BCA's Washington Briefing

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Photo by IsraelinUSA is licensed under CC 2.0



Business Council of Alabama Chairman Marty Abroms was the guest of U.S. Rep. Mo Brooks, R-Huntsville, for Israeli Prime Minister Benjamin Netanyahu's sobering address to a joint meeting of Congress this week.


Abroms was in the House gallery for Netanyahu's speech about the dangers of Iran possessing and being able to deliver nuclear weapons. "It was probably one of the most electrifying and sobering speeches in my lifetime and maybe one of the most historic certainly in the modern era," Abroms said.


Read more on this story at the BCA blog.



The head of the U.S. Environmental Protection Agency had a difficult time this week answering simple questions on EPA issues and budgeting that were posed to her by U.S. Sen. Jeff Sessions, R-Mobile.


EPA Administrator Gina McCarthy testified at a Senate Environment and Public Works Committee hearing. At that hearing, Sessions said his constituents complain about the EPA's "overreach" and wondered whether McCarthy even knows about or recognizes the concerns.


Sessions asked McCarthy whether she could confirm or deny data about droughts and hurricanes.


On droughts, McCarthy said: "I don't know in what context (a scientist) is making statements like that..."


On hurricanes she said: "I cannot answer that question. It's a very complicated issue."


And on temperature she added: "I do not know what the (temperature) models actually are predicting that you are referring to..."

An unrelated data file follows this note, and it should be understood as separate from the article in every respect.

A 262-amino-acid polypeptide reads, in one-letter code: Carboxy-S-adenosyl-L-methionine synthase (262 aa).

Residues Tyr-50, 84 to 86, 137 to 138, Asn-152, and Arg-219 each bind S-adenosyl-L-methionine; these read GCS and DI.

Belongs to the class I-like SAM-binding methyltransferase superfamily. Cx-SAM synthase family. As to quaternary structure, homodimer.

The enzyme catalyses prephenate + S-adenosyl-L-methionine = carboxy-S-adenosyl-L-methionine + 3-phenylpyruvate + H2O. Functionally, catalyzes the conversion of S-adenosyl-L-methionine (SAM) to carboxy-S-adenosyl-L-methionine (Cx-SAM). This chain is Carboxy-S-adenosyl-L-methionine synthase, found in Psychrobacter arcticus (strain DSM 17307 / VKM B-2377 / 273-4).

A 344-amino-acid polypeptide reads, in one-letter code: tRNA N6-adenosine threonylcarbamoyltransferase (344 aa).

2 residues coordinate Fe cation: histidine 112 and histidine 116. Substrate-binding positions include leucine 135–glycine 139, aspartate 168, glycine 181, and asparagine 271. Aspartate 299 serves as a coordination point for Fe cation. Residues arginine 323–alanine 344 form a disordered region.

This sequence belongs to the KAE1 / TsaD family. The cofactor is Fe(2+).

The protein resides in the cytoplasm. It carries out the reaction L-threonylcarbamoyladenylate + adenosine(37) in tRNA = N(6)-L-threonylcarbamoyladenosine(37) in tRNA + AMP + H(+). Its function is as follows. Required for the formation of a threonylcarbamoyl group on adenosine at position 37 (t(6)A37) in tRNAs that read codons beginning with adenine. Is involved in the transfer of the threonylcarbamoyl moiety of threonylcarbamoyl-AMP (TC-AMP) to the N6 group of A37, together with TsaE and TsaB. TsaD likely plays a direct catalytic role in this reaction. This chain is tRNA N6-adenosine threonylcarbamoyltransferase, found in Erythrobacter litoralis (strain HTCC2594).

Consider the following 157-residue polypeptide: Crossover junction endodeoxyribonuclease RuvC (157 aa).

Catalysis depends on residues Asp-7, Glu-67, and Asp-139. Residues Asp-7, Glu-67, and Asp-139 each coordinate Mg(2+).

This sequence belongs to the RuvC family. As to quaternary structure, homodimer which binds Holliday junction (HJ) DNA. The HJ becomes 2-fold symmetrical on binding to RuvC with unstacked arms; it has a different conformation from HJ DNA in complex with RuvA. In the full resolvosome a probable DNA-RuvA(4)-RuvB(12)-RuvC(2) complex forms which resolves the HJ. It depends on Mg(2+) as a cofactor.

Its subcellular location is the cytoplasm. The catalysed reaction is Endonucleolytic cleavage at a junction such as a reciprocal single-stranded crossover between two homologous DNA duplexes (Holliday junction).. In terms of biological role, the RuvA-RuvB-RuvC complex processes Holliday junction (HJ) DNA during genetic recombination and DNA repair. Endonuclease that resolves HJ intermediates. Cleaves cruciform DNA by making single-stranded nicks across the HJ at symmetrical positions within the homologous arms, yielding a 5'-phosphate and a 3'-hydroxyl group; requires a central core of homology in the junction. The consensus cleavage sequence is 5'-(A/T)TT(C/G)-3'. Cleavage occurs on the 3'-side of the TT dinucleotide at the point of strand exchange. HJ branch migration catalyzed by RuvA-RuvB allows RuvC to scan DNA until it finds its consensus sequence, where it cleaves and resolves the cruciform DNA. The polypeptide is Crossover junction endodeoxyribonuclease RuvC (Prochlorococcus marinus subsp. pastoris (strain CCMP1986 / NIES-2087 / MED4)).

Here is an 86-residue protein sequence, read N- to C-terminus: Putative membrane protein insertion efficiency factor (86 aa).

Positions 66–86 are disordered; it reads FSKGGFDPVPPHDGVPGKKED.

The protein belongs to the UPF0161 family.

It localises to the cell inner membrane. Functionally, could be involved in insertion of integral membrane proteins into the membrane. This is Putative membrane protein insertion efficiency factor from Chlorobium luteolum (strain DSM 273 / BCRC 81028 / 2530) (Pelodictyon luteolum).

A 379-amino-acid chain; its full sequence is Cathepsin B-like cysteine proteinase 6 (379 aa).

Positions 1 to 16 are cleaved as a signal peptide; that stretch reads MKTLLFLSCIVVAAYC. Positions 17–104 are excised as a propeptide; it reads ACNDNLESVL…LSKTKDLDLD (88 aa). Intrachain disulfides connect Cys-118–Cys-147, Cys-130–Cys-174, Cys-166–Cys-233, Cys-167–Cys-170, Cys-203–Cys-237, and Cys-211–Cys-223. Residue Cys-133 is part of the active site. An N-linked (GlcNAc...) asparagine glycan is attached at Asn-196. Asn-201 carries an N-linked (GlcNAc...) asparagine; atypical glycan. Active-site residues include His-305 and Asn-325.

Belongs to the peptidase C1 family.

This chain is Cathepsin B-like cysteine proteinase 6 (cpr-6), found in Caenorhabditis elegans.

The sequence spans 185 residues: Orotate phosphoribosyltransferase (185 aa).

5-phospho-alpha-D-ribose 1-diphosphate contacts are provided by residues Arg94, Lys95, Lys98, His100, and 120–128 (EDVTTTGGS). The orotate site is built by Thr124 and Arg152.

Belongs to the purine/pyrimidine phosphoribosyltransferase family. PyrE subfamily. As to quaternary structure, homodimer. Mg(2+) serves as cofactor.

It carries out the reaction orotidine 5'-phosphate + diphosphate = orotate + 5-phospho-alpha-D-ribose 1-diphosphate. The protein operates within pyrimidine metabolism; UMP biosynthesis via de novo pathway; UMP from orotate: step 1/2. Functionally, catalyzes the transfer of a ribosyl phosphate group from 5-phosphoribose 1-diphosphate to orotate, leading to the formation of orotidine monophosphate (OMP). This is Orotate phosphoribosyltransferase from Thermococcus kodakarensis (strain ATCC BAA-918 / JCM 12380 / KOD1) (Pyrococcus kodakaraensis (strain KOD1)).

You can watch the exchange here.



U.S Rep. Martha Roby, R-Montgomery, said revelations that former Secretary of State Hillary Clinton used a private, personal email account to conduct official business may show that additional information about the deadly Sept. 11, 2012, terrorist attacks on U.S. interests in Benghazi has not been released.


Clinton used her personal email account and ran her own private server.


"The computer server that transmitted and received Hillary Rodham Clinton's emails - on a private account she used exclusively for official business when she was secretary of state - traced back to an Internet service registered to her family's home in Chappaqua, N.Y.," according to Internet records reviewed by The Associated Press.


"The highly unusual practice of a Cabinet-level official physically running her own email would have given Clinton, the presumptive Democratic presidential candidate, impressive control over limiting access to her message archives. It also would distinguish Clinton's secretive email practices as far more sophisticated than some politicians, including Mitt Romney and Sarah Palin, who were caught conducting official business using free email services operated by Microsoft Corp. and Yahoo Inc."